I always like to know a little something about an author before I sit down to open up his or her book. Today, I’m excited to interview my dear friend Laura Wifler about her new children’s book, Like Me: A Story about Disability and Discovering God’s Image in Every Person. I just received my copy in the mail and I’m so thankful Laura has written this helpful and beautiful book. Every child needs a copy, as well as her encouraging reminder, “God made you. God loves you. God is kind to you!”

Like Me releases on January 10, 2023, and you can pre-order a copy here!

Can you tell us a little bit about yourself?

I’m Laura and I live in central Iowa with my husband and three children. I’m the cofounder and executive director of Risen Motherhood, a ministry that helps moms connect their faith to their motherhood. I spend most of my days writing and running the ministry, then hanging with my kids and husband when they’re home.

When did you first start writing?  What do you enjoy about it?

Recently when I was looking for an old photograph, I stumbled across a first-place award from AT&T that I won for a story I wrote in first grade. “Makenzie’s Dog Goldie” wouldn’t be a bestseller today, but it was fun to read back through one of my first children’s stories and see that even in elementary, I was writing books for children. I’ve always loved stories—the way you can get caught up and live in another land, another life, for a few minutes or for hours and hours is fascinating to me. I love how writing can paint such vivid pictures in your mind, expose you to things you might never encounter in your day-to-day, and preset ideas and concepts in a way someone might not be able to articulate, but when they read it, they know it’s exactly what they would say.  

Is writing ever difficult for you?  How so?

Absolutely. I often think of writing like exercise, if I haven’t been writing for a while, I’ll need to spend time getting back in shape in order for good work to come out. For example, if I’ve just been doing one form of writing for a while, like poems or microblogs, I know that longer-form writing will be tough if I haven’t been practicing it. It’s like only doing strength training, then heading out to run a 5k. Can you do it? Probably. But you might be struggling by mile 2 because you haven’t been doing any cardio. Remembering that it’s okay to “get in shape” for certain types of writing has been helpful for me to not set my expectations so high as I transition between projects, or get bummed when I have an off day and I can’t find the words.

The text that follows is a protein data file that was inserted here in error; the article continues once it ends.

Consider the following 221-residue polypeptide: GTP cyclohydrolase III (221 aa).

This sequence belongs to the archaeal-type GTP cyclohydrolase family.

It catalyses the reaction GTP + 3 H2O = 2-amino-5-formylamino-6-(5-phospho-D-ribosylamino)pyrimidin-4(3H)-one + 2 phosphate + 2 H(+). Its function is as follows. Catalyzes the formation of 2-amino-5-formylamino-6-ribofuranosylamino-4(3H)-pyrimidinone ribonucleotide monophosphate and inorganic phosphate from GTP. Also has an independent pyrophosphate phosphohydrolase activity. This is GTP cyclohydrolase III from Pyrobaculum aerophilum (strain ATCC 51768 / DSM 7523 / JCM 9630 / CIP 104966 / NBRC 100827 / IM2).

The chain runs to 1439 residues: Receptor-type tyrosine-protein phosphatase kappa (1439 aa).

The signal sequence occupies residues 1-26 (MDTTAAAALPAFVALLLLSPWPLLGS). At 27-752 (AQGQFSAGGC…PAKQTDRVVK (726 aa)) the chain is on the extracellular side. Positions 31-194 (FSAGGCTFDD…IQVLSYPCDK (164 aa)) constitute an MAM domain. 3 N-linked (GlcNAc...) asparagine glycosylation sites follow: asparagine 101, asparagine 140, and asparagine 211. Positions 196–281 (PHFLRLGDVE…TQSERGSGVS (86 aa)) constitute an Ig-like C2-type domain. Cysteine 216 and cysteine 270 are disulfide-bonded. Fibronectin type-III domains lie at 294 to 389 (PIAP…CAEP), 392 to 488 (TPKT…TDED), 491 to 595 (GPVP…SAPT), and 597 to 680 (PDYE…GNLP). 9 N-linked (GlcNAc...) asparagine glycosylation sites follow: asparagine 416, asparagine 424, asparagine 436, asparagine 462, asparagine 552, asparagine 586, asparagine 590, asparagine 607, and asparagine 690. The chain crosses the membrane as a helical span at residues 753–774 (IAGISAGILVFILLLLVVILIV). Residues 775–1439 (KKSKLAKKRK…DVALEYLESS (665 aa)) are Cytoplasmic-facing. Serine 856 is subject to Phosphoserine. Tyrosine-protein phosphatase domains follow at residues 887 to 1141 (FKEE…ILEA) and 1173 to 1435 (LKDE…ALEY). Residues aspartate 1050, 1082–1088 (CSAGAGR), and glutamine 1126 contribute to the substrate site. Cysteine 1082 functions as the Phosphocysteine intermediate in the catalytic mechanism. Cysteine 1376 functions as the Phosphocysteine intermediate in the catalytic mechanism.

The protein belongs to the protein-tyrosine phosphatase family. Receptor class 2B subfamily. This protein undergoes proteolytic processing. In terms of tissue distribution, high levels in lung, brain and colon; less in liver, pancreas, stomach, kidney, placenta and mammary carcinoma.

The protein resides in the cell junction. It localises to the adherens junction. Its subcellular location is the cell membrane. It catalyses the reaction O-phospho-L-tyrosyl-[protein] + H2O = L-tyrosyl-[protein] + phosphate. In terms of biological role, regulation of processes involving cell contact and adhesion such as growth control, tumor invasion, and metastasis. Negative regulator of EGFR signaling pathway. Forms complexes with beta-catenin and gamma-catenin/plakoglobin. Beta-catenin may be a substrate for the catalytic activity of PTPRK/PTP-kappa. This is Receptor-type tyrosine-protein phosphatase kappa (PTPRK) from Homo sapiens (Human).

My mom goes into my brother’s room. She whispers, “God made you, God loves you, God is kind to you.

What led you to write Like Me: A Story About Disability and Discovering God’s Image In Every Person? 

Five years ago my daughter was diagnosed with Rare Chromo, a genetic disease that is incredibly rare. So rare, in fact, that as far as we know, there is no one in the world with what she specifically has. That sent us on a journey of discovery to understand how exactly it would affect her life (because the doctors didn’t know) and for our family to learn what it’s like to have a family member with disabilities. As she’s grown, I’ve seen what a joy and delight she is, and how God has a beautiful plan for disabilities. I’ve also seen how many questions able-bodied children have about disabilities and I wanted to write a picture book that took away the mystery, showing children how they can be friends with someone with disabilities. Like Me follows a sibling of a child with disabilities as he goes through his day, and helps kids recognize that while someone might act, move, or speak differently from them, there is still a sameness between them, which is the foundation for friendship. There are still shared feelings, interests, hobbies, and more—and when we look closely, we can learn a little bit about God in every person we meet.